Review: The Hangover Part 2

The Hangover, Wallpaper, HD

When The Hangover hit our screens in 2009 it took the world by storm. Its formula of absurd surprise and timely one-liners proved to be a recipe for laughs that resulted in one of the most successful comedies to date.

However, Todd Phillips seems to have used “cut and paste” to disastrous effect with his second attempt at documenting the ultimate lads romp. Deciding to replicate the first film but this time in Thailand, it’s not just the trailer which is a shot-for-shot replica. The film begins with a carbon copy of the opening scene of the original, with our three leads waking up after the mother of all nights out. The blighted groom is yet again Stu (Ed Helms) who is persuaded by the perverse odd-ball Alan (Zach Galifianakis) to enjoy a final night of freedom in Bangkok.

This time around, the story revolves around trying to find Stu’s future brother-in-law Teddy as opposed to Doug. As before, clues are sparse with the odd scrap of paper, or in this case decapitated finger leading the lads to their next caper. A drug-dealing monkey is relied on as a crutch throughout the film, being routinely abused when the laughs inevitably dry up.

The Hangover Part 2 fails to utilize the element of surprise in any way shape or form, which was arguably the redeeming factor behind the success of the original. As the trio set out to piece together the memories of their night, the usual clichés crop up – the remains of a brawl, a risqué visit to a strip club and dubious dealings with a criminal. In order to squeeze a modicum of humour from the repeated plot, Phillips appears to have tried using the shock factor. Bad taste and gore are rife here, with mutilated body parts and animal abuse used as ammunition for cheap laughs.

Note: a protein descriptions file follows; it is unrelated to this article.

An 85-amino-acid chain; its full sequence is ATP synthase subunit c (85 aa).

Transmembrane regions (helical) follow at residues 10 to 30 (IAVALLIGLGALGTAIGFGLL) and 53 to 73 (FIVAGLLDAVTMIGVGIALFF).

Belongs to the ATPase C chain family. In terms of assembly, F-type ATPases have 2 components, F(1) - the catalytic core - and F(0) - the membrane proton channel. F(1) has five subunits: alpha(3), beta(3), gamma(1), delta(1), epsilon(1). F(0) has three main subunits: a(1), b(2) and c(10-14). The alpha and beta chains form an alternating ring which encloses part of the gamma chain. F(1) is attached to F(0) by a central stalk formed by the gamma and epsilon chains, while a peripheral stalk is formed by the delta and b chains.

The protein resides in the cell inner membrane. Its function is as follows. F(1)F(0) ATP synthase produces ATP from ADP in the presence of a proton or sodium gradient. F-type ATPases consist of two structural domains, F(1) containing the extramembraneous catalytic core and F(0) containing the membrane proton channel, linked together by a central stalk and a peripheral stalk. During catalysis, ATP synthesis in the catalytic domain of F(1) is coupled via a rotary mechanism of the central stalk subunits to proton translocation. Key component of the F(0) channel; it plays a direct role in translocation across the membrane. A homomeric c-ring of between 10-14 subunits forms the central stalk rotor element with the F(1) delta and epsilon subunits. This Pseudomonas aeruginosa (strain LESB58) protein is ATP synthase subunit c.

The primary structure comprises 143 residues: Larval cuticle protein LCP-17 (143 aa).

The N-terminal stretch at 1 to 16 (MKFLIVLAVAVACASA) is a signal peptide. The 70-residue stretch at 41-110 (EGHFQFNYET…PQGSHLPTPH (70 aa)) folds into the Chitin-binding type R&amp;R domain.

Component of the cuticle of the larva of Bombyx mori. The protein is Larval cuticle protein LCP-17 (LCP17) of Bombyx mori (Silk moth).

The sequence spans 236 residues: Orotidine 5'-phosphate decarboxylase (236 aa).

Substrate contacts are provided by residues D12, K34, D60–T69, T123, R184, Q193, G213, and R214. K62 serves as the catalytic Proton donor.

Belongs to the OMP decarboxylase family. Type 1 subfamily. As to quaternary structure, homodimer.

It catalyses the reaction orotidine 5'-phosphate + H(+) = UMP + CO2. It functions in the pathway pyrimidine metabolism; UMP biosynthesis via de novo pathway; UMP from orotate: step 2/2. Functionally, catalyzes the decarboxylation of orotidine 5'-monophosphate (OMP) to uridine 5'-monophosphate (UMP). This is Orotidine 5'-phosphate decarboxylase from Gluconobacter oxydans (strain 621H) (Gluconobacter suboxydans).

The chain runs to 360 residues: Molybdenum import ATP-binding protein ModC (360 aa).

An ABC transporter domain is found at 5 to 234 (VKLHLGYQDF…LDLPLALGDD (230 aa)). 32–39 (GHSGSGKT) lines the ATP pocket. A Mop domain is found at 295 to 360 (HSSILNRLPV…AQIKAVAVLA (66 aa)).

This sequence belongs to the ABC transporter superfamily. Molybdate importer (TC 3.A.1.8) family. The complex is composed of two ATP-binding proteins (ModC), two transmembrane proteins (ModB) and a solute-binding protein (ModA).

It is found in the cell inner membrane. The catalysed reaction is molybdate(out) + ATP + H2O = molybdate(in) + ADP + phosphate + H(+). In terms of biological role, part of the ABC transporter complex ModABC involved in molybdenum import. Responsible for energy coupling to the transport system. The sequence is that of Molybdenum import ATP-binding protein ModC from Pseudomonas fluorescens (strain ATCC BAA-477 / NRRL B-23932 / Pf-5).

Perhaps the use of tired celebrity Gok Wan as a compere to the premiere should have been an indication that the following two hours were going to be grueling. In keeping with sticking strictly to the formula of the first installment, Mr. Chow (Ken Jeong) reappears, doing little but putting on his odd eastern accent, which gets tiresome very quickly. In a recent interview, he said that Phillips gave him free reign to do as he pleased which with hindsight was probably a mistake. All in all, you’re left with a feeling that you’ve seen it all before; and when Mike Tyson pops up, you’ll realise you have.

The Hangover Part 2 is in cinemas now.

Via Blogomatic 3000

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One Response to Review: The Hangover Part 2

  1. Pingback: Review: Horrible Bosses | BETAMETRIC

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